Q. Unlike Fandry, Sairat is touted as a commercial, mainstream film. Was it deliberate?
I don’t understand what’s commercial. Fandry, which was made on a budget of around Rs 1.5 crore, also did well, earning Rs 6-7 crore. Sairat’s story has romance, humour and fun. So it had to be shot that way, with songs and all. As a result, it became mainstream. I would never make a masala film just to ensure that it becomes successful financially. I’ll stick to the films that I want to make; if in the process they become commercial hits, I’ll be happy. I don’t bracket films as mainstream and art house. Sairat was screened in Berlin, so it’s also an art house movie; plus it’s a box office hit, so it’s a commercial film too.
Q. One criticism is that Sairat’s running time of three hours is too lengthy. Did you think of shortening its duration?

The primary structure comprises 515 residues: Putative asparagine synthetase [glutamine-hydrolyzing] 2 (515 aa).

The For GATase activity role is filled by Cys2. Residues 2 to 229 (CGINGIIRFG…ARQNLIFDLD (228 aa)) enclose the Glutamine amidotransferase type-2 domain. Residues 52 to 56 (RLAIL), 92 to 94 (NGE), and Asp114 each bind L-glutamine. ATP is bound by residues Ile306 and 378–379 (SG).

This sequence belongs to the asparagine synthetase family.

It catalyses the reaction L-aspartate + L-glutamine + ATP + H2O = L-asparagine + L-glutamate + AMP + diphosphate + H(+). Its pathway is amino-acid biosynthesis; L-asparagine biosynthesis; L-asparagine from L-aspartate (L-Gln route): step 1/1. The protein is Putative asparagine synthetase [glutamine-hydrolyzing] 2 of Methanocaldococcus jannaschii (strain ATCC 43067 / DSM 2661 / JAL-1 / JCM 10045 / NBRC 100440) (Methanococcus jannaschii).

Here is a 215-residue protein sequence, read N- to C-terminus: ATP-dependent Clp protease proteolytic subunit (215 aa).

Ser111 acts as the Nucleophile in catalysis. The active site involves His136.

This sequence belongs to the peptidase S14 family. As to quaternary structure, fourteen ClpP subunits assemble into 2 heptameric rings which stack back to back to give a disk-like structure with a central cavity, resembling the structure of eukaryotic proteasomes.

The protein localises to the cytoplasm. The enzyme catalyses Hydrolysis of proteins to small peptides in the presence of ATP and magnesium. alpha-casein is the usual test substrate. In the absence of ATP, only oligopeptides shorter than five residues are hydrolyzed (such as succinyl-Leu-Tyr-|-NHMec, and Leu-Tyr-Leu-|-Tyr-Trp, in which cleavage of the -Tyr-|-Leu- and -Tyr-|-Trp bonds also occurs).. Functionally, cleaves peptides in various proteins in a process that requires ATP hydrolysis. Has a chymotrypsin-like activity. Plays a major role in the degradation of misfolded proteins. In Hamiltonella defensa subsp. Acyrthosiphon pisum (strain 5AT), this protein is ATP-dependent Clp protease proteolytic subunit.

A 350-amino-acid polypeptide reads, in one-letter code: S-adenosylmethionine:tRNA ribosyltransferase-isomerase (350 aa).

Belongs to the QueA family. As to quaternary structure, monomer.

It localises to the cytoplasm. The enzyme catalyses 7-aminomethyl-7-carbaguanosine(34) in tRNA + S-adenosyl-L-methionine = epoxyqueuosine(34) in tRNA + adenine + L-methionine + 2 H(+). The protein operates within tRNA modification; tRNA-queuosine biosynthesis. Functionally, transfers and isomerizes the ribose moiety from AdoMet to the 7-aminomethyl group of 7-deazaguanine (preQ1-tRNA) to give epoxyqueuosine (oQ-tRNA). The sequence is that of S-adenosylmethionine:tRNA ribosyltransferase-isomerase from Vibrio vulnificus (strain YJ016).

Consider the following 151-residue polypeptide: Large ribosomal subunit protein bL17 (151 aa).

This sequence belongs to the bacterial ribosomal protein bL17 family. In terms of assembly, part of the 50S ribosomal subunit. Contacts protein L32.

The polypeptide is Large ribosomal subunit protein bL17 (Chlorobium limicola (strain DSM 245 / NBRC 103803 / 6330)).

I did not think of trimming it even once. At the most, I would edit it by 5 minutes; I cannot cut it by 15 to 20 minutes. Length is not a physical thing, it’s psychological as well.
Q. The pre- and post-interval parts feel like two different films.
I don’t even consider an interval while making a movie. If you look at the film in totality, the story flows seamlessly. The interval is a very Indian concept.
Q. What’s with you and shocking endings that stay with the viewer?
The story has to end in some way. I do it my way. I cannot say what the impact is, but I like the way I do it. There is a plan, but it’s not to shock the audience.
Q. What does cinema mean to you?
I don’t think I can define cinema. I was crazy about films while growing up as they transported me into another world. I had seen Deewar, Khuddar and Coolie and I used to think of myself as Amitabh Bachchan. I would walk around with a knot on my shirt like the superstar did in his films. I wasn’t even aware of reality. Now, I am trying to bring reality into my films. I was in the audience once; now I am on the other side.